And it was biblical almost. It was like something out of Exodus, seeing these people swarming onto the beaches just not knowing what they were going to expect. And the joy on their faces was unbelievable. And what was extraordinary was seeing the reaction of some of the Greeks who were there, because these are a people, the Greeks, who have also experienced what it's like to flee from war.




    And it was very heartwarming to see them sort of carrying out what they call philoxenia, which is unconditional kindness and welcomes to strangers.


    And this was at a moment when Greece had been through its own terrible financial crisis. People were in a — many people didn't know where their next — literally where their next meal was coming from, and yet they were welcoming these refugees.


    Yes, because that's in their nature, because they understand what it's like to run away from war.

    They have been refugees. They have had to migrate to make living in countries — in places like New York, in Toronto, you have got all these great Greek communities, and they know what it's like. And so they're very sympathetic.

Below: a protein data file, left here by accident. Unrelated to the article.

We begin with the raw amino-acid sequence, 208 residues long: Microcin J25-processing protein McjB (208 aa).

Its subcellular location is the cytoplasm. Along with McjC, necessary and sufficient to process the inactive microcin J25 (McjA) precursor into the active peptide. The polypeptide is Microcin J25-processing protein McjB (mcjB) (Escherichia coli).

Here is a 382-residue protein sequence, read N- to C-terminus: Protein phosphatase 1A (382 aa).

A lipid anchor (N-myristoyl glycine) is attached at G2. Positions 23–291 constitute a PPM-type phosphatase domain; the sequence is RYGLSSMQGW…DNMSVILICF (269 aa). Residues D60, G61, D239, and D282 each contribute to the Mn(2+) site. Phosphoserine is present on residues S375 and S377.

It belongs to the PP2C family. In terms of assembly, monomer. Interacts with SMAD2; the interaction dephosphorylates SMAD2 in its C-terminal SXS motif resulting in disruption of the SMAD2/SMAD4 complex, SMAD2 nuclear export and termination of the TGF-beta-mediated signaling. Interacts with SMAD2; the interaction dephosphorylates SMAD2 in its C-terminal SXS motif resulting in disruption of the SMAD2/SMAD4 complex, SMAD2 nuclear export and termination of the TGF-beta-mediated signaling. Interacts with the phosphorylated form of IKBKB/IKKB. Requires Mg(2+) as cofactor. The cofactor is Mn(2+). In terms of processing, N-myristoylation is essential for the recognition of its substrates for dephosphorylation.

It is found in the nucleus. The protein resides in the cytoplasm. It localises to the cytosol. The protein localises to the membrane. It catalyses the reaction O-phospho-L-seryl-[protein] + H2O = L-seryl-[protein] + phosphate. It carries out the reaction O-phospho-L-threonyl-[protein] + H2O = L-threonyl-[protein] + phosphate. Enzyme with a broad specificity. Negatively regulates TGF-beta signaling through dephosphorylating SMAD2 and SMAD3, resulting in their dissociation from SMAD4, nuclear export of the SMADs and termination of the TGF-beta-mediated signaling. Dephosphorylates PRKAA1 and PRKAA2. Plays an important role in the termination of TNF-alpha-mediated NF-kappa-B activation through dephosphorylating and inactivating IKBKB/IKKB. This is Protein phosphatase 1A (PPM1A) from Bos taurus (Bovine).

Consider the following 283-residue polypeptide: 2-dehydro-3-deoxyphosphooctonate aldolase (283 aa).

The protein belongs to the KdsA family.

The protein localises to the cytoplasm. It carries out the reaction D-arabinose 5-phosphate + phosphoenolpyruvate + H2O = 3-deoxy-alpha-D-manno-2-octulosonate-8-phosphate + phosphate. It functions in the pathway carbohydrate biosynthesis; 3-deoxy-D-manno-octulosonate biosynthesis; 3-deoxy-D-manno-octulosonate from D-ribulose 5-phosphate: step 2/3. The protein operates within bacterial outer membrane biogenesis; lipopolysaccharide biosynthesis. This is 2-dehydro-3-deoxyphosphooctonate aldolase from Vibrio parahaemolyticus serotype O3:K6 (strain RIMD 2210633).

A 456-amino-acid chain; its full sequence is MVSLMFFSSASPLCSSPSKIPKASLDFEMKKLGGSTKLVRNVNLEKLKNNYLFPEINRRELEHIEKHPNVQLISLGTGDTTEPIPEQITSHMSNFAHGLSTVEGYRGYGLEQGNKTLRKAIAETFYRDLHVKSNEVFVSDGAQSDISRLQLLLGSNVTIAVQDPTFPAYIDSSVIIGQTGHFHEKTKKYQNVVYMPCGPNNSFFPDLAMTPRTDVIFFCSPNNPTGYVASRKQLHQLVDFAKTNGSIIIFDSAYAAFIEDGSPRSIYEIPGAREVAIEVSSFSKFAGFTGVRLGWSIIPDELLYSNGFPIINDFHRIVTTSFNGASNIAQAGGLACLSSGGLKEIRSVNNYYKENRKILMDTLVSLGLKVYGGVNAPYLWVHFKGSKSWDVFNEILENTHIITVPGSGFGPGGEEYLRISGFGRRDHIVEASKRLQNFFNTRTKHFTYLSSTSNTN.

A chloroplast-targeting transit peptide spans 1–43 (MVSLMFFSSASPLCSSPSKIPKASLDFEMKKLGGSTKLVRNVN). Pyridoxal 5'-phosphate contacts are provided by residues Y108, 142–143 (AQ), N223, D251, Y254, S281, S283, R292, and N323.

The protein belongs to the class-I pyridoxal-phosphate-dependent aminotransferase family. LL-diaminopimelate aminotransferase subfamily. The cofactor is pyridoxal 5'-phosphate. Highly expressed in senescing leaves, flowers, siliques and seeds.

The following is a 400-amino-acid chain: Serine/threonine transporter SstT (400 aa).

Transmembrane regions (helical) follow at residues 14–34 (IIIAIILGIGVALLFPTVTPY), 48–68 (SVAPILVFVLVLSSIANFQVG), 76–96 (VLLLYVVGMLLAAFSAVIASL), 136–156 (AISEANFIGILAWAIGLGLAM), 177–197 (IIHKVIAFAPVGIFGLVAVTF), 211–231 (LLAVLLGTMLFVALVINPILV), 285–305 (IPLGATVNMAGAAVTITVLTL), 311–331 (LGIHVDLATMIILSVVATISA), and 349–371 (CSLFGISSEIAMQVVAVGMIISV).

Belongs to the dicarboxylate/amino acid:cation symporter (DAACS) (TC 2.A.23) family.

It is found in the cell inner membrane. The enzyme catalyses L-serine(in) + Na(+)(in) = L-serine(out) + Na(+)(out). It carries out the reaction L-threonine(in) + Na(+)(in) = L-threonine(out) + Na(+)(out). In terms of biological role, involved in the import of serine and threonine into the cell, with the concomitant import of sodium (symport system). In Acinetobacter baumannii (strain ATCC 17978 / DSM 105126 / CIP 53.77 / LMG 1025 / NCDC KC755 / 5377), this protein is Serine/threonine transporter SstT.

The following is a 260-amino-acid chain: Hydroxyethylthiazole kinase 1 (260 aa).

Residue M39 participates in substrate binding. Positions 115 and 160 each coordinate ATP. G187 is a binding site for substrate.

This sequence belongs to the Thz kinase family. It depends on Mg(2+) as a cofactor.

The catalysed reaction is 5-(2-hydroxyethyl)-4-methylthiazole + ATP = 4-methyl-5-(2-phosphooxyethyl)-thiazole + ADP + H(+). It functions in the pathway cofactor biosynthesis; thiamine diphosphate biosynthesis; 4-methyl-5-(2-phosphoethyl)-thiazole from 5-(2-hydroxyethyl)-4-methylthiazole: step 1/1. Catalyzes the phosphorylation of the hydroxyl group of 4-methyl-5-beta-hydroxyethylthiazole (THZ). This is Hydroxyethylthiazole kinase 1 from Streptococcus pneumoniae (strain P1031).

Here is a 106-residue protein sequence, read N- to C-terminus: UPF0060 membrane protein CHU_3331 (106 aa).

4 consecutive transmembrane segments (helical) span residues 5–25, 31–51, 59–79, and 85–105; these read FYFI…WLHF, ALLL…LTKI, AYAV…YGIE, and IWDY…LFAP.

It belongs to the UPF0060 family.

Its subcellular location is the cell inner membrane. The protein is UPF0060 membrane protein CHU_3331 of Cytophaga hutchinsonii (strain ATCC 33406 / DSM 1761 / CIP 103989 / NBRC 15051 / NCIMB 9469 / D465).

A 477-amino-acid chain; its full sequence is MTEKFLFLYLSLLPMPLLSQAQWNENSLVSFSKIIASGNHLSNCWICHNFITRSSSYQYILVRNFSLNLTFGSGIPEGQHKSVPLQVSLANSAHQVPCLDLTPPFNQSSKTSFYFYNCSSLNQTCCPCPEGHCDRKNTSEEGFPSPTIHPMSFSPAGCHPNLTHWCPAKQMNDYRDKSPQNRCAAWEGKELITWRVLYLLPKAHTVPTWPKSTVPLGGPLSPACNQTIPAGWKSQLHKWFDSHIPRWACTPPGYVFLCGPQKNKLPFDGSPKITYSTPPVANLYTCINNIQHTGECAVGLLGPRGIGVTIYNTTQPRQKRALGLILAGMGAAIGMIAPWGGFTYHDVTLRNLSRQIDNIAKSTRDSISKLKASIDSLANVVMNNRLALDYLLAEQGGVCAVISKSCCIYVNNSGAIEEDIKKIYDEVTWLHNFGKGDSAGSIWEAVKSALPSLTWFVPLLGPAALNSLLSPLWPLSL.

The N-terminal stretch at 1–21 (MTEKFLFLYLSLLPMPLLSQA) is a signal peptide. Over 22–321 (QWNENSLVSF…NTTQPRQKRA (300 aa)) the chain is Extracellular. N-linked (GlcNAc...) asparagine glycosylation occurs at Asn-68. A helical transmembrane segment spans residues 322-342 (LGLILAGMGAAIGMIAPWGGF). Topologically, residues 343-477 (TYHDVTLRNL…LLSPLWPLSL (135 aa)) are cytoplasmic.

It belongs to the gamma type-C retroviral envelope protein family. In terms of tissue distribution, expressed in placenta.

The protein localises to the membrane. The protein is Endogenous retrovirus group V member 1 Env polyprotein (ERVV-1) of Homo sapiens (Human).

So, you watched it, Malcolm. You covered it in Greece. You covered it across Europe. And you saw attitudes change.

    Originally, the Europeans were welcoming, but then the fears of terrorism grew, and you saw a shift.



    And I think that people were just simply overwhelmed by the numbers, and I think that there are some countries in Europe that resented Germany and Sweden, for example, for opening the — for saying that basically everybody was welcome.

    And I think perhaps, if Germany and Sweden hadn't done that, then there might have been maybe a better welcome for some of these refugees. But taking in a million may not seem a lot in a continent of 500 million people. But the impact on nations like Sweden, for example, which is close to my home in Denmark, it's really been quite enormous.

    And they are really struggling to accommodate the 160,000 people that they're taking in, because you have to provide schooling, you have to provide housing. And there is some trouble in some of these asylum centers, too.

    The police, for example, say that they're on their knees. And that's one of the reasons why there has been this backlash.


    But the fears of terrorism are real in many instances, aren't they?


    The numbers of people who have come with bad intent are probably minuscule.

    And I think the vetting process is now sort of much — is in place, but in the initial waves, Europe didn't really know who was coming in. And so perhaps amongst all these millions of — a million people who came in, there might be maybe hundreds of bad guys. Who can tell?